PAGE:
(From Bower TC. Venous tumors. In: Cronenwett JL, Johnston KW, editors: Rutherford’s vascular surgery , ed 7. Philadelphia, 2010, Saunders, pp 983-995, Fig. 63-6.)



    Figure 56-2


    Three-dimensional CT venogram confirming occluded left iliac stent with large suprapubic venous collaterals.

    (From Gloviczki P, Oderich GS: Open surgical reconstructions for non-malignant occlusion of the inferior vena cava and iliofemoral veins. In: Gloviczki P, editor: Handbook of venous disorders: Guidelines of the American Venous Forum . London, 2009, Hodder Arnold, pp 514-522.)



  • Transesophageal echocardiography (TEE). TEE may be helpful to determine the proximity of an intracaval tumor thrombus to the hepatic veins or right heart.



  • Ascending and descending venography. Conventional venography via femoral vein access can define venous anatomy, as well as determine whether a stenosis is hemodynamically significant by the presence of a 3 to 5 mm Hg pressure gradient. Normal pressures, however, may be observed at rest because of large collaterals. Intravascular ultrasound is a helpful adjunct in identifying lesions that may otherwise be difficult to identify by conventional, CT, or magnetic resonance venography.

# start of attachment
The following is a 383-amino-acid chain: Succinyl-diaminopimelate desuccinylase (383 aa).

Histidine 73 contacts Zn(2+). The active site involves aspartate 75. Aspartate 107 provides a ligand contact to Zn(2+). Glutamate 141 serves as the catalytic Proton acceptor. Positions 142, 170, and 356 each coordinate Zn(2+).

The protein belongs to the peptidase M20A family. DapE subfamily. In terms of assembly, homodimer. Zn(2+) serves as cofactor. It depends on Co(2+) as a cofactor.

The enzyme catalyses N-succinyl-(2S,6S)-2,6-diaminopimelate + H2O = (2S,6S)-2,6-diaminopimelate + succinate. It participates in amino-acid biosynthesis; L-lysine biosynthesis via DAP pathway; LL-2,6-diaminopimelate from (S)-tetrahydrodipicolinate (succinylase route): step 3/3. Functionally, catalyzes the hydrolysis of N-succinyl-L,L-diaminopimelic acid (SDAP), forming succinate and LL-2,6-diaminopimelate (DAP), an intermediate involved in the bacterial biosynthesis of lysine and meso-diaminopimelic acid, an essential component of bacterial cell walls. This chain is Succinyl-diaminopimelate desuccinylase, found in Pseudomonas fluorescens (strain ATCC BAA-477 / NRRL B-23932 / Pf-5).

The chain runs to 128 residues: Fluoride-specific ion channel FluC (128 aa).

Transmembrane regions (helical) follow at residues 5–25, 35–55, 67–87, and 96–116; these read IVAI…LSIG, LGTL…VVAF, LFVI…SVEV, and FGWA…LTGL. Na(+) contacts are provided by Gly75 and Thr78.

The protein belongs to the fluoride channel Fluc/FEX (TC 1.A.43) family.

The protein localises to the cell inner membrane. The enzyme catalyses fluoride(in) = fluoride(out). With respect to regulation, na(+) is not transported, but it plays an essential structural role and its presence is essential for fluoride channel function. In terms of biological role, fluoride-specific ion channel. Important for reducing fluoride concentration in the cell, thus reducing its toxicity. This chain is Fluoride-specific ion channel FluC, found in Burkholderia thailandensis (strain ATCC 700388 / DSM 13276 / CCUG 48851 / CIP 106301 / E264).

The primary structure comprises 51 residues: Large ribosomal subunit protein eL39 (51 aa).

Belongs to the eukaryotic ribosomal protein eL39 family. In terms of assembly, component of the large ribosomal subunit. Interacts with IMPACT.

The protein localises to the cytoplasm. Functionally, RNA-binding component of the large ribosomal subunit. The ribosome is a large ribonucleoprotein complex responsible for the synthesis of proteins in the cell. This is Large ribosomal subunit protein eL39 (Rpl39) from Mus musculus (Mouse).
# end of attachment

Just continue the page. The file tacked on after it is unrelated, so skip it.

• Duplex mapping of the saphenous vein. A donor saphenous vein of at least 5 mm in diameter is preferred for a cross-pubic femoral vein bypass (Palma procedure).



  • Cardiopulmonary function. Cardiopulmonary function is assessed with dobutamine stress echocardiography or perfusion studies of the heart.



  • Pulmonary function. Pulmonary function studies and arterial blood gases are performed in those patients with moderate to severe chronic obstructive lung disease.



  • Preoperative embolization of the renal artery. In patients with a large renal cell cancer, renal artery embolization 24 hours before operation may shrink the tumor. Preoperative embolization of internal iliac artery and venous branches may be helpful in patients with large immobile tumors of the sacrum and pelvis to minimize blood loss during resection ( Fig. 56-3 ).




    Figure 56-3